Monday, March 5, 2012

Analog Science Fiction and Fact, May 2012

Only three stories in this issue besides a serial and a long novella.

The End of Ordinary Life • novella by Daniel Hatch
A story which is situated in fairly near future Alaska. (The author has apparently never visited Alaska, as he seems to imagine that it is dark there in nighttime in July, so dark that it is possible to see northern lights. As someone who lives at the same latitude: no, it is never really dark at summertime even well below the Arctic Circle, and certainly there is so much light that it would be impossible to see any aurora for several months before and after the mid-summer night). Several female friends of a “bush-pilot” disappear during a short time. And soon he himself finds himself in an unexpected situation. There was an early promise of “aliens” at the beginning of the story, but the story turned out to be more of political science fiction than something involving extraterrestrial life. I am not sure how believable the Department of Homeland security was in a role of a SO bad boy (well considering the treatment of Peter Watts and those British tourists who were deported due to some tweets they sent before their trip to US, anything might be possible). The beginning was pretty slow and was expecting the aliens to show up until the story turned out to be, as said, political science fiction. I don’t know why the story needed the aliens as they were a major letdown. ***+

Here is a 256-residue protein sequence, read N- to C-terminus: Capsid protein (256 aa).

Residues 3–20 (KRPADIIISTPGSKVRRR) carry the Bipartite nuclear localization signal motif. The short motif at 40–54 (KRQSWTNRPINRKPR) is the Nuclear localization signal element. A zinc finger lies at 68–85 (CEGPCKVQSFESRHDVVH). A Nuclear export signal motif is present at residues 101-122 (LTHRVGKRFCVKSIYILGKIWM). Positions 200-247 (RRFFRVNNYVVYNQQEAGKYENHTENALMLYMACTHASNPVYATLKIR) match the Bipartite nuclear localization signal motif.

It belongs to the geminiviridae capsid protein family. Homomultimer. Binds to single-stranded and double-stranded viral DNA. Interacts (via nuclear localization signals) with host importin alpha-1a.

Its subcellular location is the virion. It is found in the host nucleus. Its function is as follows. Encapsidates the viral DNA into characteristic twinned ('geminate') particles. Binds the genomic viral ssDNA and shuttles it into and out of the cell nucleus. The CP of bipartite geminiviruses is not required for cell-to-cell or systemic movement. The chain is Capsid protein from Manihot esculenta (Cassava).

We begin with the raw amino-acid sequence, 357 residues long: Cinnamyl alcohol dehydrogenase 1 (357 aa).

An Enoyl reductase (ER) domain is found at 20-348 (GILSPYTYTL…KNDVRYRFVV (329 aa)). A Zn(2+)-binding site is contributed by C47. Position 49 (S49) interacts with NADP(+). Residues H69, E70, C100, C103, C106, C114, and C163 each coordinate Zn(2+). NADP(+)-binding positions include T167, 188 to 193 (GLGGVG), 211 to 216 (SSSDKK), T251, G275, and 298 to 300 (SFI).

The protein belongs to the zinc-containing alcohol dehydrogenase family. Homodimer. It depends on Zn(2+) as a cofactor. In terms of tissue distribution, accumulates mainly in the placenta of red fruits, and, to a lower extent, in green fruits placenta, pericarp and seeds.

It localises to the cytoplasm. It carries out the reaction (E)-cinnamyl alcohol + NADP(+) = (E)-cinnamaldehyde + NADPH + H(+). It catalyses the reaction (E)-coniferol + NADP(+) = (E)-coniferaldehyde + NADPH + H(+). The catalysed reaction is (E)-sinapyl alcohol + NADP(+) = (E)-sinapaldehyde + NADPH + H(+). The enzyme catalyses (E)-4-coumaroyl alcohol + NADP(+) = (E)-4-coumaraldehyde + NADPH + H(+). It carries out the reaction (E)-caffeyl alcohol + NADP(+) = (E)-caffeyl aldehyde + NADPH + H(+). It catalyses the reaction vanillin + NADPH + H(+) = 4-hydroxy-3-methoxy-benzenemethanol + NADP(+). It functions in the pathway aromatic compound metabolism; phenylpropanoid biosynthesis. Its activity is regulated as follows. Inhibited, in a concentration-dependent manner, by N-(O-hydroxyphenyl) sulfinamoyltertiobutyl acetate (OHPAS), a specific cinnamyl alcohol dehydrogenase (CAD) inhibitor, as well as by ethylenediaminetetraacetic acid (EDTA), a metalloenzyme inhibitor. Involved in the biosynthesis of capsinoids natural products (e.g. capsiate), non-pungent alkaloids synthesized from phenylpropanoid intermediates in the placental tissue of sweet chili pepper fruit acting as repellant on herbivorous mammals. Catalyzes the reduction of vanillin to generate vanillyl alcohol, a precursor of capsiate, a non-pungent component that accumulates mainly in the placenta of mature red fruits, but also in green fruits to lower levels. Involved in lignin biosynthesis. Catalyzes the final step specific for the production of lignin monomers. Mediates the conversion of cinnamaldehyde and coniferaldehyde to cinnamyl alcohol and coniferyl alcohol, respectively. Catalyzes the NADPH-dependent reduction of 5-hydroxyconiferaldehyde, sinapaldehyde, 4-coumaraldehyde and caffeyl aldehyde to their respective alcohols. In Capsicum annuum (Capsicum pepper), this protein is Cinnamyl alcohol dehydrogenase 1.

But It Won't Set You Free • shortstory by Tracy Canfield
Human first contact specialists try to examine a new planet, but they have trouble finding the real sentient species. There are cities around the planet, but they seem to by empty and gene modified animals seem to be taking care of them. They find a new species which looks promising from a sea shore, and end up anal probing it. A light first contact story where the humans are the "ufo aliens". ***½
Lobstersaurus • shortstory by Eric James Stone
A young girl who lives in a newly colonized world takes a local "tyrannosaurus rex" as a pet. The story goes where this style of story usually goes. The parents gave up far too easily, but the story was entertaining anyway. ***+

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